For Transgender Soldiers, Trump's Ban Is 'A Shot In The Face'
All morning, people were looking to Kasia Celeste for a reaction.
Most of her interactions were positive. The active-duty, openly transgender U.S. Navy sailor said she was surprised and delighted that, despite her commander in chief’s announcement on Twitter that trans people will no longer be allowed to serve in the military, her officer in charge checked in to make sure she was OK.
But she also has to worry about the rest of her community, which includes current and former military personnel that identify as trans.
“They’re looking to me for answers and I don’t have ’em,” she told HuffPost.
Most people don’t. Though President Donald Trump cited “tremendous medical costs and disruption” for announcing the ban, the administration has yet to reveal who exactly the ban extends to or how a ban would affect those serving right now.
What is clear is that all the transgender active duty and former military personnel HuffPost spoke to on Wednesday are heartbroken, empowered, confused and, as Celeste put it, “pissed off.”
“It’s just a shot in the face,” she said. “A lot of us are scared and angry because we all signed up to do the same job. Who has the right to say you can’t fight for your country?”
Whatever form an actual transgender ban may take, it’ll put heroes and patriots on the rocks. One of those heroes is Kristin Beck, a retired Navy SEAL whose 20 years of service included more than a dozen deployments, a Purple Heart, a Bronze Star, and time on the esteemed SEAL Team 6.
She’s also openly trans, and proud of it. Beck told HuffPost that she wants to meet Trump face to face, because his idea of her community is warped.
“If he’s basing all of his perception of transgender people on Caitlyn Jenner ― who is a millionaire and a TV star ― he’s not getting the right picture,” Beck said. “I work on a farm with chickens and horses. I grew up poor, on government cheese and powdered milk. I’m not pretty, I’m not a movie star, I’m a retired Navy SEAL. ... I fought for America. As a president, he should be fighting for and defending every American. I’m an American. Why not fight for me?”
Last year, the Pentagon lifted its ban against transgender people serving in the U.S. armed forces. Beck said if Trump really believes that supporting the trans community is costly and disruptive, he’s in for a surprise when he tries to discharge thousands of military personnel.
Jim Urquhart/ReutersKristin Beck, a former U.S. Navy SEAL, speaks during a same-sex marriage rally in Salt Lake City in 2014. Donald Trump's idea of the trans community is warped, she said in response to the president's announcement that he would ban transgender service members.
“Even if you’re talking expenses alone, this is an irresponsible move,” she said. “You just got rid of so many contracts with people who are serving honorably. Now think of the money spent with legal suits, paperwork, bureaucracy and time. You’re going to spend [millions of dollars] per person.”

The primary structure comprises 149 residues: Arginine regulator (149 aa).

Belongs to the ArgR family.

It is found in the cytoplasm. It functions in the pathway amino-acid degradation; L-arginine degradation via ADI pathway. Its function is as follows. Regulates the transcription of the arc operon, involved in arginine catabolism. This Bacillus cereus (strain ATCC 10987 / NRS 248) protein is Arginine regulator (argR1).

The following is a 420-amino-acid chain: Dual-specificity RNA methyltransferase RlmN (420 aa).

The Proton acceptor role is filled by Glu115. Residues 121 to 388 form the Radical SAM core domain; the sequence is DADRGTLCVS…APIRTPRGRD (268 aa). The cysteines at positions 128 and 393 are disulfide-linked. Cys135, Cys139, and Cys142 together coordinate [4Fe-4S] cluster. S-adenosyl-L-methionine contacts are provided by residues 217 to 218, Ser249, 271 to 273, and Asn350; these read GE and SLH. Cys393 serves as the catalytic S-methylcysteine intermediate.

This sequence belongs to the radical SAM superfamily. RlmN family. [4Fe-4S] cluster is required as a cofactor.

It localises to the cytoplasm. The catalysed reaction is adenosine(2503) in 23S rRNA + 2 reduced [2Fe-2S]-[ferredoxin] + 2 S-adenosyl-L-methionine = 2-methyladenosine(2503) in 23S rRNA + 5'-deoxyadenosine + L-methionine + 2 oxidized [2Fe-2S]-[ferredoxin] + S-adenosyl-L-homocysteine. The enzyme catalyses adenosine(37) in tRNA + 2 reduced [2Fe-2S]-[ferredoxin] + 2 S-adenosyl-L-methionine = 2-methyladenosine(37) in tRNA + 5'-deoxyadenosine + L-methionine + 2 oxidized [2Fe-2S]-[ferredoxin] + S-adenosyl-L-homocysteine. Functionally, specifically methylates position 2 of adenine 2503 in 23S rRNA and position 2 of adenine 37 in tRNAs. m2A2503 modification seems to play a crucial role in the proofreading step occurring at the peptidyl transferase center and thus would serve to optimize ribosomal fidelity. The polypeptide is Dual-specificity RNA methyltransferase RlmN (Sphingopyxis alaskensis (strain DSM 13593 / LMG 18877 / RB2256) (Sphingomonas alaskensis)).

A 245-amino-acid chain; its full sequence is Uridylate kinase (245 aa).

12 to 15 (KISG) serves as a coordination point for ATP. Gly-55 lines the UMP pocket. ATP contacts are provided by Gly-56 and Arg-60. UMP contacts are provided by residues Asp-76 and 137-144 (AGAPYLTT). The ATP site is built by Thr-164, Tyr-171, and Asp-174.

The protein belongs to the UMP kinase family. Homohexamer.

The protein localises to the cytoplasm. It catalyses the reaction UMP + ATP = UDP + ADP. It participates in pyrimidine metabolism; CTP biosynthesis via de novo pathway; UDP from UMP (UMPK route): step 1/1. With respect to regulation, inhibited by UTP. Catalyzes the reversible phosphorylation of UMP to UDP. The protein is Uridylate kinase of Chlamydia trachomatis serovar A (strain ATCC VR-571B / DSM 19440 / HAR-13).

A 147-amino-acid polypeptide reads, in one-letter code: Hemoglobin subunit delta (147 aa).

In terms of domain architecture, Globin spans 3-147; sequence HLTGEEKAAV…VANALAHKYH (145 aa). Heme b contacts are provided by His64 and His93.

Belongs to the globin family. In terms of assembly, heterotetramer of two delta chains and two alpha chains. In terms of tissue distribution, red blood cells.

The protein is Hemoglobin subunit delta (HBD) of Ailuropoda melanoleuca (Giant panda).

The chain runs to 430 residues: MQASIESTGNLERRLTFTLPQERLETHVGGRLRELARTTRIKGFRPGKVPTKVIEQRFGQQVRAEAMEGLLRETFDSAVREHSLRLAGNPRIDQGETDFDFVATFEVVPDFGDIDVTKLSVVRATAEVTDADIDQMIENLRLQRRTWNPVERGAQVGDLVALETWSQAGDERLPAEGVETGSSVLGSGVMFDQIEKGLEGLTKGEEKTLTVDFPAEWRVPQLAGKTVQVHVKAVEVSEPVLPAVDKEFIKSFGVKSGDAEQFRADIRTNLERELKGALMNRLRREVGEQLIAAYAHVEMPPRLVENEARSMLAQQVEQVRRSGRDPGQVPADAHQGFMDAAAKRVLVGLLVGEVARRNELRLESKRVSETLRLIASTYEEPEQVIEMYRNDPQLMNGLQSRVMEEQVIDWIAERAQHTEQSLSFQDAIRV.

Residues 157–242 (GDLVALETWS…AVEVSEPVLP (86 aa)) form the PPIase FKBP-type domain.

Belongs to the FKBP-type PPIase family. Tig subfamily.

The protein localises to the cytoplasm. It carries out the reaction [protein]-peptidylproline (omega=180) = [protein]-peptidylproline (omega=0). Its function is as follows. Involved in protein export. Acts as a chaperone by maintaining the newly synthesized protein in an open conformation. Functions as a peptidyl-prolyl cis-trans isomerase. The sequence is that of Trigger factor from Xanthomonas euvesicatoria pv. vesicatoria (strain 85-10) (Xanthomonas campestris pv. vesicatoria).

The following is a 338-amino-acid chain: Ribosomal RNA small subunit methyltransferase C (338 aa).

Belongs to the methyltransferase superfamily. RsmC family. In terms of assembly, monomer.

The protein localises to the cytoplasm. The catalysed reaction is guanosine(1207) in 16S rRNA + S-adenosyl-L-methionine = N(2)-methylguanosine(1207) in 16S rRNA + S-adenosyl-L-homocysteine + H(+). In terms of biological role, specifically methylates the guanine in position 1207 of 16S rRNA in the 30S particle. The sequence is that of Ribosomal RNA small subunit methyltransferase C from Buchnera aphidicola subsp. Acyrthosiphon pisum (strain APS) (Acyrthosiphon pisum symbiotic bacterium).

Several service members appeared to find hope in the fact that Trump has historically been unable to make good on many of his policies or promises.
“They’re three tweets by the current president ― that’s all they are,” said 2nd Lt. Gabriella Madsen, an openly trans woman who has served 11 years in the Army. “Three tweets are not accompanied by policy. He does that kind of thing all the time. ... In the community, many of those on the still-active-duty side are telling people to calm down. It was only three tweets.”
That sentiment was echoed by retired Air Force fighter pilot Shari Zabel, who said she was baffled by Trump’s readiness to backpedal on progress.
“The leader of the free world is spouting the same words that were used for racism and slavery. ... It’s basically bald-faced discrimination,” she said. “This would be the first time that I can recall in our history that a reversal of a nondiscrimination policy has occurred in the military.”
Courtesy of Patricia KingPatricia King is openly trans and in the Army infantry. “I will continue to show up to work and serve my country until I’m told that I can’t anymore," she said.
Many of those HuffPost spoke to said they were once not allowed to be open about their true selves in the military. After the military opened itself up to trans service members last year, everything changed. For people like Patricia King, who’s openly trans and serving as Army infantry, it’s unclear whether the trans community will have to go back to darker days.
“We’re still trying to figure it out, there was a lot of ambiguity,” she said. “I will continue to show up to work and serve my country until I’m told that I can’t anymore. ... The freedoms that I fight for are the same freedoms that I enjoy ― the freedom to be myself, to live my life and be in a country where that’s allowed. I can’t imagine a place where I could have a more profound impact on those freedoms.”
Hayley Miller contributed reporting.